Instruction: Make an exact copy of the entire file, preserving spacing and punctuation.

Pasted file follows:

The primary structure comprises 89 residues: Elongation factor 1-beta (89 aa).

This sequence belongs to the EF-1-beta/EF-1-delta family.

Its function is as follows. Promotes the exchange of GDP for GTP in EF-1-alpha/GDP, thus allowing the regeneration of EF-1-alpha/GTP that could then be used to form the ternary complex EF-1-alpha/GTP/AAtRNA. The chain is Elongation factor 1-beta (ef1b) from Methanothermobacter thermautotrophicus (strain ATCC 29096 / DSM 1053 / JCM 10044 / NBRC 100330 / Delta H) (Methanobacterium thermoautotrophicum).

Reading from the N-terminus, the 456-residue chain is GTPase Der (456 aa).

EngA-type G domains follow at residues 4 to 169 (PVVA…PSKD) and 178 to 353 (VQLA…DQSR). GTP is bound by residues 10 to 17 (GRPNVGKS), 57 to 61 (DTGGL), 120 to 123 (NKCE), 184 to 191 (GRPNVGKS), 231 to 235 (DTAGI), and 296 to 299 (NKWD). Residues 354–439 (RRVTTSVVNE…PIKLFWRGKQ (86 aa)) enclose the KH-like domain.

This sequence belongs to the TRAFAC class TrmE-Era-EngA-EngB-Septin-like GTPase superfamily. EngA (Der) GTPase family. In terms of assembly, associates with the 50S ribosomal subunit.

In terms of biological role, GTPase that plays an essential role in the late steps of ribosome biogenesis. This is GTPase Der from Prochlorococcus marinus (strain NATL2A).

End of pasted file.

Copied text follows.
The primary structure comprises 89 residues: Elongation factor 1-beta (89 aa).

This sequence belongs to the EF-1-beta/EF-1-delta family.

Its function is as follows. Promotes the exchange of GDP for GTP in EF-1-alpha/GDP, thus allowing the regeneration of EF-1-alpha/GTP that could then be used to form the ternary complex EF-1-alpha/GTP/AAtRNA. The chain is Elongation factor 1-beta (ef1b) from Methanothermobacter thermautotrophicus (strain ATCC 29096 / DSM 1053 / JCM 10044 / NBRC 100330 / Delta H) (Methanobacterium thermoautotrophicum).

Reading from the N-terminus, the 456-residue chain is GTPase Der (456 aa).

EngA-type G domains follow at residues 4 to 169 (PVVA…PSKD) and 178 to 353 (VQLA…DQSR). GTP is bound by residues 10 to 17 (GRPNVGKS), 57 to 61 (DTGGL), 120 to 123 (NKCE), 184 to 191 (GRPNVGKS), 231 to 235 (DTAGI), and 296 to 299 (NKWD). Residues 354–439 (RRVTTSVVNE…PIKLFWRGKQ (86 aa)) enclose the KH-like domain.

This sequence belongs to the TRAFAC class TrmE-Era-EngA-EngB-Septin-like GTPase superfamily. EngA (Der) GTPase family. In terms of assembly, associates with the 50S ribosomal subunit.

In terms of biological role, GTPase that plays an essential role in the late steps of ribosome biogenesis. This is GTPase Der from Prochlorococcus marinus (strain NATL2A).